Global tech ecosystem: what can companies learn from each other?

By Brittany Hill

Janet Coyle, Director of Silicon Valley Comes to the UK, discusses the global tech ecosystem and how the UK and US can learn from each other.

According to a recent report published by the British Business Bank, returns from UK venture capital funds are almost identical to those in the US. The report compares firms in both regions for over the past 17 years and sheds doubt on the popular belief that US funds consistently outperform those in the UK. Historically the relationship between the US and the UK has been positioned as 'big brother and baby brother’ but actually they have been on par for some time now in many ways; such as access to growth capital, infrastructure, world-class universities and talent. 

Collaboration is the lifeblood of both Silicon Valley and the UK, two of the world’s leading tech powerhouses that continue to be celebrated for the strength of their innovation. Having spent some time in Silicon Valley – and of course in London – working with successful startups and scaleups, I have witnessed first hand what both these regions have to offer. And it isn’t just me.

Raina Kumra CEO of Juggernaut LLC believes the two ecosystems are complementary but also have much to learn from one another in terms of realising the incredible value and potential of the people within them.

Whilst the healthy competition between the US and the UK has been a catalyst for driving growth and investment, there is also a lot to be gained from harnessing the synergies between both hubs.  Through cross-border collaboration, London and Silicon Valley will continue to pave the way for developing new ideas and innovations by creating environments that give the brightest minds access to those vital ingredients for growth.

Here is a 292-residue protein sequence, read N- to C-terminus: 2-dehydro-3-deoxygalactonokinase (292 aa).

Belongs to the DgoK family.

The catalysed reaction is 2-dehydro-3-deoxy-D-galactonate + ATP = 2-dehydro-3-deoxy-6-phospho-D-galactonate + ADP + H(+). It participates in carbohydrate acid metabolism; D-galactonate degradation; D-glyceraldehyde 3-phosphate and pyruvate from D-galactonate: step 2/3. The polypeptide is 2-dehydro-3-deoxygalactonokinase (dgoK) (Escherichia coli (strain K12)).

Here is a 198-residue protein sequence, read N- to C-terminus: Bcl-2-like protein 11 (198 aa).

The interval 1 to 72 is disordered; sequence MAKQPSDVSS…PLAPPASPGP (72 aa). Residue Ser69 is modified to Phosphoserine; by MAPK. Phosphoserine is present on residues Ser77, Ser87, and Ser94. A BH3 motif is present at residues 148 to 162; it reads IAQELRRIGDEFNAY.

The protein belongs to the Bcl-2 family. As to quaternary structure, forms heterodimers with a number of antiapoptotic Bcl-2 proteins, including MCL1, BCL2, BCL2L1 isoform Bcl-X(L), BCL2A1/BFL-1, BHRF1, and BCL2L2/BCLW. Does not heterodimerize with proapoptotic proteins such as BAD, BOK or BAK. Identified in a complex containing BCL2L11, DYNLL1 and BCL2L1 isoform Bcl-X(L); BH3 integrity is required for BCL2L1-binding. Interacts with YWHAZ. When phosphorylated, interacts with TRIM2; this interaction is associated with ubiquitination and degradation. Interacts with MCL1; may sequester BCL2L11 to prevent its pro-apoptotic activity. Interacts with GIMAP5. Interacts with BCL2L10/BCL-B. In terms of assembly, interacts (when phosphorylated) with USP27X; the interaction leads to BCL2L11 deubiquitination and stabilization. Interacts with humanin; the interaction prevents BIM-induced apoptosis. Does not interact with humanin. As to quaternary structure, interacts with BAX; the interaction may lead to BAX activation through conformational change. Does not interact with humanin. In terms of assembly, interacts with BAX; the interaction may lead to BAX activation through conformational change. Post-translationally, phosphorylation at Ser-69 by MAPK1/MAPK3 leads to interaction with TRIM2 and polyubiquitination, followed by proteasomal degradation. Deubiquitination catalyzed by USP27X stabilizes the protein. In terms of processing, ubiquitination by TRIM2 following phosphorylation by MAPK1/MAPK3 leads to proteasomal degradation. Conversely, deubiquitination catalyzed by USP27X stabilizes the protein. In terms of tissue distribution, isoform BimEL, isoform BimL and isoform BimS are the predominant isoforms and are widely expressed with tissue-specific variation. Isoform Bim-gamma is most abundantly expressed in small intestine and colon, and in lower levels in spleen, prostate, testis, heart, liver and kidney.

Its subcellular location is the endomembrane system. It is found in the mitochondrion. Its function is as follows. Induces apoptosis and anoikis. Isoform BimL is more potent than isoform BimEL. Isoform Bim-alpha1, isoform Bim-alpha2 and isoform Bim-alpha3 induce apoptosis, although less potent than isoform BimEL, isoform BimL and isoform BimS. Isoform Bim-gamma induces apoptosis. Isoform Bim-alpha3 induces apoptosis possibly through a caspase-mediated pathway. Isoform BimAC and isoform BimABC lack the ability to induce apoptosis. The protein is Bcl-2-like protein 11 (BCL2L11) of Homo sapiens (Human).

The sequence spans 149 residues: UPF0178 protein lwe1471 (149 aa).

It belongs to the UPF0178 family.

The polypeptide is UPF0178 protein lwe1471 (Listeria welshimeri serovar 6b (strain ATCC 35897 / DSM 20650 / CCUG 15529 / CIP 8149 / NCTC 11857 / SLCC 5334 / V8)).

Access to investment and capital

Over the past ten years, Silicon Valley has dominated the startup investment landscape, receiving over $110bn worth of venture capital and private equity funding according to data released by intelligence platform, Quid. London is also showing strong growth, attracting $34.2bn in growth capital, more than three times the amount of total funding received by other tech hubs such as Paris, Berlin and Tel Aviv.  

But as the British Business Bank report has shown, London is a tech industry heavyweight in its own right. Home to 36 out of the 60 UK unicorn startups, the Capital represents more than a fifth of all unicorns in Europe at a total valuation of $132bn. The most recent companies to join London’s unicorn club include Monzo and Revolut. London’s increasing share of investment signals how fast it is becoming the go-to destination for start ups alongside Silicon Valley. 

Even in spite of the ongoing political turbulence, Silicon Valley investors are growing increasingly interested in UK businesses and have displayed plenty of appetite for the cutting-edge technological innovations being developed across the pond. The 'Golden Triangle' between Oxford, Cambridge and London is now home to many pioneering and innovative start-ups and a rich source of tech talent.

The growing presence of Silicon Valley investors in London and vice versa should be welcomed as a means to keeping the doors and opportunities open for globally ambitious companies. In the long term, the strong links between these regions will undoubtedly continue to create a pipeline of capital and knowledge which will enable ambitious founders to fulfil their vision and scale their companies.


Access to talent and skills

Technology has created more opportunities, with job roles that simply didn’t exist decades ago now ubiquitous in the modern workplace. Both Silicon Valley and the UK have become hotbeds for developing the technology talent to fill these roles. Technology and innovation are a driving force behind London’s future growth, with employment in the city’s digital technology sector predicted to increase by almost a fifth over the next decade.